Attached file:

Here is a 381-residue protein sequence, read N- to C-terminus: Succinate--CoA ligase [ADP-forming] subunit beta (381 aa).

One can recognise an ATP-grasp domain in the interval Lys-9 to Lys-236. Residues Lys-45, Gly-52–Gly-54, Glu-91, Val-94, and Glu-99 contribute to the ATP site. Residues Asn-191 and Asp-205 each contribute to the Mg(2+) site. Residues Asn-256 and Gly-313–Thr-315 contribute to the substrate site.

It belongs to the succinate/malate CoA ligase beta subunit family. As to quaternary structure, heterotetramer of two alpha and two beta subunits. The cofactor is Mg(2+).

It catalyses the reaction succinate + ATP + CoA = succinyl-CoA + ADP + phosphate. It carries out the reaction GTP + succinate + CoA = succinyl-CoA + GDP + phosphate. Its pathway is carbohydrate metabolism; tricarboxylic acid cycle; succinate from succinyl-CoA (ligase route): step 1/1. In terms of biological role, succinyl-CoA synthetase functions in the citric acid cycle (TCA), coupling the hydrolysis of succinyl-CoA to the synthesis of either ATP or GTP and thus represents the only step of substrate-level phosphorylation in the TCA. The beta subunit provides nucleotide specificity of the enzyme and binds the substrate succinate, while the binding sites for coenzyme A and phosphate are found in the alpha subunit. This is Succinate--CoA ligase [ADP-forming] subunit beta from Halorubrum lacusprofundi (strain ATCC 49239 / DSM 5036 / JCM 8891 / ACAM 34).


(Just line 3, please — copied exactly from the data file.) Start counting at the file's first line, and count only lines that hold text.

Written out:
It belongs to the succinate/malate CoA ligase beta subunit family. As to quaternary structure, heterotetramer of two alpha and two beta subunits. The cofactor is Mg(2+).